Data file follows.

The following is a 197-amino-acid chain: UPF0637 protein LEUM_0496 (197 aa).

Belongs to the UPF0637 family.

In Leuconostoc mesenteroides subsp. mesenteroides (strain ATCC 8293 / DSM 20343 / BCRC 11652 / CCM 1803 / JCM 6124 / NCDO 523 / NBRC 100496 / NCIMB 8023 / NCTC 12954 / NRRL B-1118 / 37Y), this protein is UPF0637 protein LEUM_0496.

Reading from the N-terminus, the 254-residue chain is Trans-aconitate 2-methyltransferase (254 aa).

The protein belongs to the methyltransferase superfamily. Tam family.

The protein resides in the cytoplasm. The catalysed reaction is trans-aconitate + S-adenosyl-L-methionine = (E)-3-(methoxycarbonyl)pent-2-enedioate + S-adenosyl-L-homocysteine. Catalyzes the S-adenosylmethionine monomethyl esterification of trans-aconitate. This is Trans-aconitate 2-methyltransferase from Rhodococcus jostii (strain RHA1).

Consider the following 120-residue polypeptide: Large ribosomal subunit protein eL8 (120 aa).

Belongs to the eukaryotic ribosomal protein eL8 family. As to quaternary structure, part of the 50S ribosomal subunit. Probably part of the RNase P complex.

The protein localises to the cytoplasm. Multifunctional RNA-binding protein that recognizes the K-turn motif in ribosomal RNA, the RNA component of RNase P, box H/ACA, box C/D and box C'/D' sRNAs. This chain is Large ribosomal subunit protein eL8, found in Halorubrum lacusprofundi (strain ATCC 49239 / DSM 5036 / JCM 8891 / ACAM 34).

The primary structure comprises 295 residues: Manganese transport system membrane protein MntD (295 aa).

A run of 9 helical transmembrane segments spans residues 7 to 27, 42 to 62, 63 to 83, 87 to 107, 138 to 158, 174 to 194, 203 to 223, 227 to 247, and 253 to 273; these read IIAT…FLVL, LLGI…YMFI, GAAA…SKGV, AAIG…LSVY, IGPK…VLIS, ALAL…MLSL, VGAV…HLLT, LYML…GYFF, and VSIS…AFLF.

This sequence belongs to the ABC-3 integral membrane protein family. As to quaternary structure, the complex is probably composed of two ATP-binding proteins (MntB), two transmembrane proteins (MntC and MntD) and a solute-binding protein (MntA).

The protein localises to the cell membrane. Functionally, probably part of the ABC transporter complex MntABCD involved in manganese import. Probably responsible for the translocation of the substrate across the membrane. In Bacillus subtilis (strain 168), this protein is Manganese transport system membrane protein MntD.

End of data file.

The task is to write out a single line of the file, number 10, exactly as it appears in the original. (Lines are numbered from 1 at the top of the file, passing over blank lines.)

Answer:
The primary structure comprises 295 residues: Manganese transport system membrane protein MntD (295 aa).